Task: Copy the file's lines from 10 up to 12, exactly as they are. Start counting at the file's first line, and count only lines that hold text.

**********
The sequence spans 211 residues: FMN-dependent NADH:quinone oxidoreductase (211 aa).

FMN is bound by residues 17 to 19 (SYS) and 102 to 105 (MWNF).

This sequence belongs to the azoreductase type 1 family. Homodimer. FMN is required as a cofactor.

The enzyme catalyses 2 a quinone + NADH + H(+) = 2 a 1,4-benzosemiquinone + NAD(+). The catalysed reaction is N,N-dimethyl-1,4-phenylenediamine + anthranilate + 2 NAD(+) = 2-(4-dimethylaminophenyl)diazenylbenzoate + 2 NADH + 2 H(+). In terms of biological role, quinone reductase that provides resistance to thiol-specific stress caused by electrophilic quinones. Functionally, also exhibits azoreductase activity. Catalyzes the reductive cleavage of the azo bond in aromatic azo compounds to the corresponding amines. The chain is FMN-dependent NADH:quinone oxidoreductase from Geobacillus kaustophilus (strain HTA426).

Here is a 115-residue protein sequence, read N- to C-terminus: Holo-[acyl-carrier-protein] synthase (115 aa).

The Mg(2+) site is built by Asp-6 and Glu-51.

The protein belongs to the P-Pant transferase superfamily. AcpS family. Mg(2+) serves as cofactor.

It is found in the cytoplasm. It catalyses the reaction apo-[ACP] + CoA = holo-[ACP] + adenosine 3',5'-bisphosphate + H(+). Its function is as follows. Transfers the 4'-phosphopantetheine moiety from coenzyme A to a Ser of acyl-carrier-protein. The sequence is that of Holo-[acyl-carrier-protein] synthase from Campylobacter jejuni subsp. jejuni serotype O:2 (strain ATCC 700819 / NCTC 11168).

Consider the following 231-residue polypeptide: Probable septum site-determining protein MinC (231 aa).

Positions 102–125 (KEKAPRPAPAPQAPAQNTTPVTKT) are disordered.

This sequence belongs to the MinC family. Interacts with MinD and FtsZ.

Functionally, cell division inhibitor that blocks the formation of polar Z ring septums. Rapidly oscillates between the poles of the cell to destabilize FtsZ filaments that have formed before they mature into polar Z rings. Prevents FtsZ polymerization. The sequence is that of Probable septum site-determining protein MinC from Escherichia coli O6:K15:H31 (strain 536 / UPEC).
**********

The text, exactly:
Positions 102–125 (KEKAPRPAPAPQAPAQNTTPVTKT) are disordered.

This sequence belongs to the MinC family. Interacts with MinD and FtsZ.

Functionally, cell division inhibitor that blocks the formation of polar Z ring septums. Rapidly oscillates between the poles of the cell to destabilize FtsZ filaments that have formed before they mature into polar Z rings. Prevents FtsZ polymerization. The sequence is that of Probable septum site-determining protein MinC from Escherichia coli O6:K15:H31 (strain 536 / UPEC).